Daily Mail columnist Liz Jones has provoked the ire of Twitter with by declaring that mummy bloggers are blinkered dimwits whose lives are spiced by Napisan. I'm afraid I have to sympathise with her, for all of her prejudices echo my own:
Writing about my life has pretty much ruined it. Supper last night was an elderly carrot glued to the fridge shelf by a pool of brown mucus and the floor was flooded when I left the bath taps running because Blogger has diverted me from domestic essentials. I've had to shut the children in front of the television when a new post has assailed me and some family members no longer speak to me because Twitter interactions leave me no time to reach the telephone.
But there is a big part of me that thinks writing should be hard: you should cringe whenever you press that 'publish' button. Artists – and I'm sorry, I do consider myself an artist – have to wrench the dirtiest, most disgusting part of their inner soul and show it to the world so that others can make of it what they will. I shed anguished tears before deciding go public about the shredded tissues that emerge from a hot cycle with the vicarage smalls and, if I were not burdened by artistry, I would never have found the courage to tell the world about what I did to the Vicar's Le Creuset. I am aghast when people say they will stop writing when it comes too hard for others, or too exposing. My confession about the business with the nipple tassles after the Sunday service left me feeling naked, but writing is only interesting when things go wrong.
Occasionally I raise my head from the cut-throat world of blogging and find myself confronted with Daily Mail columnists. I've not been a columnist's best friend over the years, not because I don't like newspapers, but because I'm the one left taming toddlers and scrubbing the lavatory rim, while columnists disappear on eight-hour stints in air-conditioned offices - or as I like to call them, holidays.
It appears that Daily Mail column-writing has become the new powder room, enabling women to hog a desk in the workplace writing things like, and I quote, 'I was still smarting from the fact I'd discovered, via a casual remark on Twitter of all places, that my boyfriend had been to London and had not even bothered to get in touch with me. He'd been out to dinner and not invited me!'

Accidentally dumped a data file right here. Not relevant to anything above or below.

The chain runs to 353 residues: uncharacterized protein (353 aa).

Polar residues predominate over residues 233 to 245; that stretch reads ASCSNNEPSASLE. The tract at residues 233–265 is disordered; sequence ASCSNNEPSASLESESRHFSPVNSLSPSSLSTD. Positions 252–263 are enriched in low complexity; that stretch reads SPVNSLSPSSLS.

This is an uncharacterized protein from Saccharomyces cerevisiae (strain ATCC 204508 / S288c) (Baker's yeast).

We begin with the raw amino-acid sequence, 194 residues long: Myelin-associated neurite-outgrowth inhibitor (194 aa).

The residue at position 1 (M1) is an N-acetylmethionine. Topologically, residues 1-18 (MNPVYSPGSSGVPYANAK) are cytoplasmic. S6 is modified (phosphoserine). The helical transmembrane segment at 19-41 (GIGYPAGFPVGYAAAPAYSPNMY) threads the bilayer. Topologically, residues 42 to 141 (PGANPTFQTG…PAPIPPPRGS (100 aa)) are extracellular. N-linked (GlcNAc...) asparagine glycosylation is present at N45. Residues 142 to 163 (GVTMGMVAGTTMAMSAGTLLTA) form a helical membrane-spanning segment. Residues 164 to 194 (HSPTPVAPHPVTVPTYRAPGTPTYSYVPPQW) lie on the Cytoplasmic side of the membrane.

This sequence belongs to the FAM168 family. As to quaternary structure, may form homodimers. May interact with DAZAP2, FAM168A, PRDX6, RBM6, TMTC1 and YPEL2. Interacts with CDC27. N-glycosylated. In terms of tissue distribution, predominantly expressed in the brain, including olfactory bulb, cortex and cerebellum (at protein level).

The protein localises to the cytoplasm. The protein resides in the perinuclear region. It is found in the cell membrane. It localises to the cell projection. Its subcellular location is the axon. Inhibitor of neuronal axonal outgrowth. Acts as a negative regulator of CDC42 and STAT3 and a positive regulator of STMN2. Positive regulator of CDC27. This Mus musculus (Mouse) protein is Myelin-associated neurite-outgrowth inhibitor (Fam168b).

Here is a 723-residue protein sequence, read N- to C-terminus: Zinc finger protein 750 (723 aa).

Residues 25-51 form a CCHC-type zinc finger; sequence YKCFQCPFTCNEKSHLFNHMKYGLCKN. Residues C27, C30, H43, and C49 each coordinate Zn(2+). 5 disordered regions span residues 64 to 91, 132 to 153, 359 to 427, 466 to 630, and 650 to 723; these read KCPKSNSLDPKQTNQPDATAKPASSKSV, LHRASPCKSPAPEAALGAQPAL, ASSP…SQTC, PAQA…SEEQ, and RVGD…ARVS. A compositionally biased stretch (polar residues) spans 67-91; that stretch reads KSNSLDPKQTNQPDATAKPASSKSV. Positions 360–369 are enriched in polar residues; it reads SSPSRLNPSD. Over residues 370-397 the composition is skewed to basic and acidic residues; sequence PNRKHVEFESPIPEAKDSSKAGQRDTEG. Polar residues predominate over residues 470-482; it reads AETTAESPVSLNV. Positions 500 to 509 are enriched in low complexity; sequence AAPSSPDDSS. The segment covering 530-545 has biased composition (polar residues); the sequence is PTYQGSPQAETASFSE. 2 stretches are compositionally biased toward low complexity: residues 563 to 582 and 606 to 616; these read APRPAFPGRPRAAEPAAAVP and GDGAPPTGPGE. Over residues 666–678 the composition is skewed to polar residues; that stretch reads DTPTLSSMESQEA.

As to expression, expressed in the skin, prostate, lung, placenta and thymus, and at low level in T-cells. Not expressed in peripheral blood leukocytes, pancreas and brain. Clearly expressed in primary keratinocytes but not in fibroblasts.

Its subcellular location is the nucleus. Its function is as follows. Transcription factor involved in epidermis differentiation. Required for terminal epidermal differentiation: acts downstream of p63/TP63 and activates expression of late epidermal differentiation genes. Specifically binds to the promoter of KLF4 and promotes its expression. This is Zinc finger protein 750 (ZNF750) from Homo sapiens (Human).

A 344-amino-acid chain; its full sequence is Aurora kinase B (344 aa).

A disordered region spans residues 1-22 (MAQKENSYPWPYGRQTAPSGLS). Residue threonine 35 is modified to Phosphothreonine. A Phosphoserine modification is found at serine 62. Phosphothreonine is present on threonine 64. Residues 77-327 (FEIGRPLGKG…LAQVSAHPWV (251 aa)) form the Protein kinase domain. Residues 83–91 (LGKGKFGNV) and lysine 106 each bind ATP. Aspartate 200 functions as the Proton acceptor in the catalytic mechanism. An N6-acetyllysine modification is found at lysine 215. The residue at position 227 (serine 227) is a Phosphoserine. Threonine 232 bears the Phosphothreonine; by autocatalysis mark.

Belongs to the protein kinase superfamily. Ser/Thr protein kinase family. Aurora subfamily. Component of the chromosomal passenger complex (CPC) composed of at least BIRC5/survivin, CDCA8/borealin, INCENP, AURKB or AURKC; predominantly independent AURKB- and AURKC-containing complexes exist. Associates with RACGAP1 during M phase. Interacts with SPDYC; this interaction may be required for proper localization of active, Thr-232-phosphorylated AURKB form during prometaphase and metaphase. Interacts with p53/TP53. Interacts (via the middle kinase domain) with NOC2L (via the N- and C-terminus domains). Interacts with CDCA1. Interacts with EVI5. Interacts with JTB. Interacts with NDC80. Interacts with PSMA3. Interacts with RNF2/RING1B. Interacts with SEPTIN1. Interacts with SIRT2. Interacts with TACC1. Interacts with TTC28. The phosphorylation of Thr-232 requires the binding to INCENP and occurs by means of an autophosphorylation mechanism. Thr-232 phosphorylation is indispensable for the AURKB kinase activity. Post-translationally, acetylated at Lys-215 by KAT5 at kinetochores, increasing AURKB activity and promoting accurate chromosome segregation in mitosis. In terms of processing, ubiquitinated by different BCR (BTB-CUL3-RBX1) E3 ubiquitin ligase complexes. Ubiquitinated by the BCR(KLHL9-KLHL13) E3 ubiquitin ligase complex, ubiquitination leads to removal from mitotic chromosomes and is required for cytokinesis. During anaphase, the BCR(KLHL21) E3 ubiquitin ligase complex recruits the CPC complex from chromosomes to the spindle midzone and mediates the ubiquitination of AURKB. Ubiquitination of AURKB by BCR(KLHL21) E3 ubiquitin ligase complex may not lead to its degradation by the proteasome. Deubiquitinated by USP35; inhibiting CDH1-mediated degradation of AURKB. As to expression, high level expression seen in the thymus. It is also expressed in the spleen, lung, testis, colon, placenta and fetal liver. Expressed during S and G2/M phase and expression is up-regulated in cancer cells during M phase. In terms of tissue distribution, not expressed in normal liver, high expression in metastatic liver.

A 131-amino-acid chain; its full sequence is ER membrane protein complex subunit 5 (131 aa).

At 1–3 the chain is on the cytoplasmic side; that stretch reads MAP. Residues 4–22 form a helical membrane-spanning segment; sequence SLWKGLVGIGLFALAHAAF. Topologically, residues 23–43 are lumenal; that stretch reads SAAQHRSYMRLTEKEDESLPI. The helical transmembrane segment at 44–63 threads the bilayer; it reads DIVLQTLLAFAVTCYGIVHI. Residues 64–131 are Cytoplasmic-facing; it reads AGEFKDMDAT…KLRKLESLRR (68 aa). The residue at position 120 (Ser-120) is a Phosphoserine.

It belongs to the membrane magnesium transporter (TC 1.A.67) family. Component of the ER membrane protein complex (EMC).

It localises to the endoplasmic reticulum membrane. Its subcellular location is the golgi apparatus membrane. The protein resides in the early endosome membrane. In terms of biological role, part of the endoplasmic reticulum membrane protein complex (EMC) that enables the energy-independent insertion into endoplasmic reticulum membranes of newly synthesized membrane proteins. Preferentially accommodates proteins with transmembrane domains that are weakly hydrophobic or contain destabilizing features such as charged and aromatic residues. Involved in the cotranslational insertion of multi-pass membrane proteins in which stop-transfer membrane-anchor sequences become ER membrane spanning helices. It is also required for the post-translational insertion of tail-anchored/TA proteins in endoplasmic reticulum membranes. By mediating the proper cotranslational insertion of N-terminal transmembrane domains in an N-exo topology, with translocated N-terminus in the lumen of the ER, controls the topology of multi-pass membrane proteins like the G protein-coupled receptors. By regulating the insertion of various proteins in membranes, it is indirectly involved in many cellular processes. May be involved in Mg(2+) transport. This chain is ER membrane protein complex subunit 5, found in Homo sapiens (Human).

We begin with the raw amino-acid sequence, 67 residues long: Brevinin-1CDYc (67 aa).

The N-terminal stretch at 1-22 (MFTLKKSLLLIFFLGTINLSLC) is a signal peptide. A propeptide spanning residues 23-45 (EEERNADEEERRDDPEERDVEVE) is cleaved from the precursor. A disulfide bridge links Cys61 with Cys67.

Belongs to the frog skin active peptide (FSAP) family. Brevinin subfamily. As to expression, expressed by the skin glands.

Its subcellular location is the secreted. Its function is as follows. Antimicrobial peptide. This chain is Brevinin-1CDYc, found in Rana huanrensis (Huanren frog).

Every Daily Mail columnist I read says pretty much the same thing. These women whinge about celebrities who show their faces without make up and ponder the relative merits of Strictly Come Dancing and The X-Factor.
I have queasy feelings in my exhausted womb about all of this. The most influential tool we have - namely campaigning journalism - has been turned into a giant gossips' coven with women being PAID to sit at their desks, ignore mass annihilation in Syria and celebrity paedophile rings, to write about the vices of their ex husbands.
Questions raised in Daily Mail columns, and by God they are bitchy and competitive, range from ' 'How dare a greasy, tasteless chef insult superstar Nigella?' and 'Who'd have thought the sexiest dress ever made would be so demure?'.
Suddenly, rather than feeling I'm following a group of women who want to change the world, I am in a cage of lemmings ranting about traffic jams on Home Counties trunk roads and the pain of stiletto heels, so that they can remain in their latte-scented offices.
I had no idea that column writing could be so lucrative. I wonder too what their husbands (those of them that have managed to retain one) think of them and their rantings. I imagine it makes them feel like proper men with little women who, instead of raising the next generation of tax payers, offer opinions on Kate Middleton's dress sense and how to look after ear piercings.
As I close my Daily Mail I feel the hand of patriarchy on my back. Women have again been duped into thinking that the world exists in their safe, open-plan offices and revolves around bitching.
Columnists might just as well don a burka and shuffle, so narrow is their vision.